Twitter may soon join Facebook and Google in cracking down on ads for cryptocurrency-related products, according to Sky News. The claims (not yet verified by Twitter) are that the social network will institute a worldwide ban against ads for initial coin offerings (ICOs), cryptocurrency wallets, and token sales within the next two weeks. It might also ban ads for cryptocurrency exchanges with “some limited exceptions.”
This isn’t the first step that Twitter has taken to stop deceptive cryptocurrency scams: the company is currently in the process of taking down accounts that demand small amounts of a cryptocurrency under the guise of “verified” celebrity Twitter accounts.
While the tip didn’t specify Twitter’s exact reasoning, it’s likely to be the same as Facebook and Google’s — recently the two companies both banned most crypto-related ad content.
In January Facebook reported that it would begin prohibiting ads that promote financial products and services which are “frequently associated with misleading or deceptive promotional activities.”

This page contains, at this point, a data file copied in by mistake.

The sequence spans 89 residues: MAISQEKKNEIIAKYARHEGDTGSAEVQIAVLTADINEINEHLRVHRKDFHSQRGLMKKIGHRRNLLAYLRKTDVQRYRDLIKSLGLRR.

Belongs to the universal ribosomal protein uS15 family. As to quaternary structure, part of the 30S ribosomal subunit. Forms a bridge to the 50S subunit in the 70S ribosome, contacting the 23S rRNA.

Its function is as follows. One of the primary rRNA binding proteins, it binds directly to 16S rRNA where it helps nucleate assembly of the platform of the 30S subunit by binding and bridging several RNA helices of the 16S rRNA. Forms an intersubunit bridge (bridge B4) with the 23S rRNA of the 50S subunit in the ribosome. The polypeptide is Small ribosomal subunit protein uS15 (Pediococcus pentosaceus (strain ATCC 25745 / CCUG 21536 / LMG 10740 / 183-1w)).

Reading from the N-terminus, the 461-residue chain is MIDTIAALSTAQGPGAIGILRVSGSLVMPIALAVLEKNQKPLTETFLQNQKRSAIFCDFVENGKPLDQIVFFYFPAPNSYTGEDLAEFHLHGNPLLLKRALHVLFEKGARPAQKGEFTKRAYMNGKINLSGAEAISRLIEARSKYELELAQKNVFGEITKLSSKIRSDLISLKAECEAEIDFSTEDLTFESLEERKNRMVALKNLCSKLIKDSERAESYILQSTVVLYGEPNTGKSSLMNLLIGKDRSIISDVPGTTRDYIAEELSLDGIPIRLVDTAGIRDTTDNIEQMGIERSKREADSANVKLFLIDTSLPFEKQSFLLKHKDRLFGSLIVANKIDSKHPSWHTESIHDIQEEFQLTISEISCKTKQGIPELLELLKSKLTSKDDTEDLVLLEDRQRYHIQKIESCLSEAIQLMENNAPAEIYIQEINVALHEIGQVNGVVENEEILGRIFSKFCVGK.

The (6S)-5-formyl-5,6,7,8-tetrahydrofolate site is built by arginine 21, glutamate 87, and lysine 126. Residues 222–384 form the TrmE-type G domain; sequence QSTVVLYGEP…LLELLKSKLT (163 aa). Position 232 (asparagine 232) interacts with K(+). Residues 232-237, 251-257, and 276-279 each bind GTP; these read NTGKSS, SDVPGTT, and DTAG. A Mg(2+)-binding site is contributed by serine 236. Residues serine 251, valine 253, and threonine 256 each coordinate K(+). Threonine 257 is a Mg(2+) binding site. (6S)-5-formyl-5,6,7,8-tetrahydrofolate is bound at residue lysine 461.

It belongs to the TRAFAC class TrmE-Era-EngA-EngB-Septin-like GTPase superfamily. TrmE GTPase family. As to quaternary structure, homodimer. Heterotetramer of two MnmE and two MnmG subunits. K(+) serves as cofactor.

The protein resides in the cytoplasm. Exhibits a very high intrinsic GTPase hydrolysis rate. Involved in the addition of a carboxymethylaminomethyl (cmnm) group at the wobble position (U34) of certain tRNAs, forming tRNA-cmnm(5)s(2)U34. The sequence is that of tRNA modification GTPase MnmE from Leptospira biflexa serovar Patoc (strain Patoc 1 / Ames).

And just last week Google had similar announcements: A section on Google’s website related to advertising policies and financial services specified that the search giant’s ban would cover ads for “cryptocurrencies and related content — including but not limited to initial coin offerings, cryptocurrency exchanges, cryptocurrency wallets, and cryptocurrency trading advice.”
Good Thing? Bad Thing?
Could the ban be a good thing? According to Forbes, the top cryptocurrencies — Bitcoin, Ethereum, Ripple, and Litecoin — are so well known that they don’t need advertising. Craig Cole from CryptoMaps told the news outlet: “While this isn’t the best news, it could be a good thing for cryptocurrency. The ban will help solidify the market and weed out scam coins and illegitimate actors looking to get rich quick, providing stability. This ban doesn’t mean that cryptocurrency is going away. I believe it will ultimately strengthen it.”
That said, if Google is an indicator, Twitter’s announcement could impact the markets, which reacted badly to the search giant’s news: in less than 24-hours over $60 billion was shed and most altcoins lost over 20% of their value.
Another problem is that Twitter CEO Jack Dorsey does hold conflict roles, being that he is also the CEO of payment processor Square, who have recently been attempting to incorporate Bitcoin into their platform. This means that Dorsey’s “Twitter hat” may be leading him to pacify regulators and reduce crypto-hype; but Dorsey’s “Square hat” seems to be pushing him more into cryptocurrency territory.
Time will tell how accurate this this leaked information is. Twitter has yet to respond to inquiries.